11 Killed, 6 Injured In Shooting At Pittsburgh Synagogue
Updated at 4:15 p.m. ET
Officials in Pittsburgh report 11 people were killed in today's shooting at the Tree of Life Synagogue in Pittsburgh. No children were killed.
Pittsburgh Public Safety Director Wendell Hissrich told reporters six people were injured, including four police officers.
Hissrich said a suspect is in custody and was taken to the hospital.
His voice breaking, Hissrich said it was a "very horrific crime scene."
"It's one of the worst that I've seen and I've been on some plane crashes," Hissrich said. "It's very bad."
The deadly shooting is being investigated as a hate crime.
A service at the synagogue was scheduled to start at about 9:45 a.m. ET, according to the Tree of Life website. There were reports of a shooting beginning at about 10:20 a.m.
On his way to Air Force One in the afternoon, President Trump addressed the shooting, remarking that if there were an armed guard inside the temple, the shooter might have been stopped. He also suggested that bringing "the death penalty into vogue" would deter such attacks.
WESA reporter Lucy Perkins noted on Twitter that Pennsylvania Gov. Tom Wolf arrived on the scene.
In a statement, Wolf condemned the shooting, saying these "senseless acts of violence are not who we are as Americans."
"We must all pray and hope for no more loss of life," Wolf said. "But we have been saying 'this one is too many' for far too long. Dangerous weapons are putting our citizens in harm's way."
According to the synagogue's website, Rabbi Hazzan Jeffrey Myers usually leads its Saturday service. In July, Myers wrote an essay for the synagogue's website, titled, "We Deserve Better," which focuses on several issues, including gun control. Myers wrote:
"Despite continuous calls for sensible gun control and mental health care, our elected leaders in Washington knew that it would fade away in time. Unless there is a dramatic turnaround in the mid-term elections, I fear that that the status quo will remain unchanged, and school shootings will resume. I shouldn't have to include in my daily morning prayers that God should watch over my wife and daughter, both teachers, and keep them safe. Where are our leaders?"
Israeli Prime Minister Benjamin Netanyahu said in a video statement that he was "heartbroken and appalled" by the shooting today.
"The entire people of Israel grieve with the families of the dead. We stand together with the Jewish community of Pittsburgh. We stand together with the American people in the face of this horrendous anti-Semitic brutality. And we all pray for the speedy recovery of the wounded," Netanyahu said.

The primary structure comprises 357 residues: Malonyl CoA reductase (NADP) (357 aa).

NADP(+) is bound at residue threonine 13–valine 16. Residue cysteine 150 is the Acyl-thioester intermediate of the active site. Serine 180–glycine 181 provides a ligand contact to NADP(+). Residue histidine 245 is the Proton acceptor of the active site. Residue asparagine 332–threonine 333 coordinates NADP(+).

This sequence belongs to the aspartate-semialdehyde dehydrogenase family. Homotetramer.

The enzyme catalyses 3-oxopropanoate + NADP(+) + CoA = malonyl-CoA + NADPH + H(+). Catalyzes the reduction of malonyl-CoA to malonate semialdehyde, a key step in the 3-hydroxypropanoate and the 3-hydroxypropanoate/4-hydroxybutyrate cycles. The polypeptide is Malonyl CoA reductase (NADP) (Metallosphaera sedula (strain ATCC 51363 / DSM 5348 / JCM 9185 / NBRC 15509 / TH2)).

The Israeli Education Minister, Naftali Bennett, will depart for the United States today to Pittsburgh to visit the scene of the attack, meet the local community and participate in the funerals of those killed in the attack.
Trump weighed in this morning, tweeting he was watching the events as they were unfolding.
To reporters at Joint Base Andrews in Maryland, he said of the lack of an armed guard: "They didn't have any protection. They had a maniac walk in and they didn't have any protection."
He added: "And, that is just so sad to see. So sad to see. The results could have been much better."
In order to stop shootings like this from happening in the future, Trump said, "I think one thing we should do is we should stiffen up laws in terms of the death penalty."
"I think they should very much bring the death penalty into vogue," Trump said.
"Anyone that does something like this to innocent people that are in temple or church, we've had so many incidents with churches. ... they should really suffer the ultimate price, they should really pay the ultimate price. I've felt that way for a long time."
Upon arriving at the Future Farmers of America Convention in Indianapolis, Trump addressed the shooting in his speech saying it was "hard to believe" and "frankly something that is unimaginable."
"This was an anti-Semitic act," Trump said. "You wouldn't think this would be possible in this day and age, but we just don't seem to learn from the past."
Vice President Mike Pence commended law enforcement officers for their swift response.
"There is no place in America for violence or anti-Semitism and this evil must end," Pence said at an event in Las Vegas.
He echoed Trump, agreeing that anyone who commits such an act in a temple or a church should pay the ultimate price.
This is a developing story. Some things that get reported by the media will later turn out to be wrong. We will focus on reports from police officials and other authorities, credible news outlets and reporters who are at the scene. We will update as the situation develops. Copyright 2018 NPR. To see more, visit http://www.npr.org/.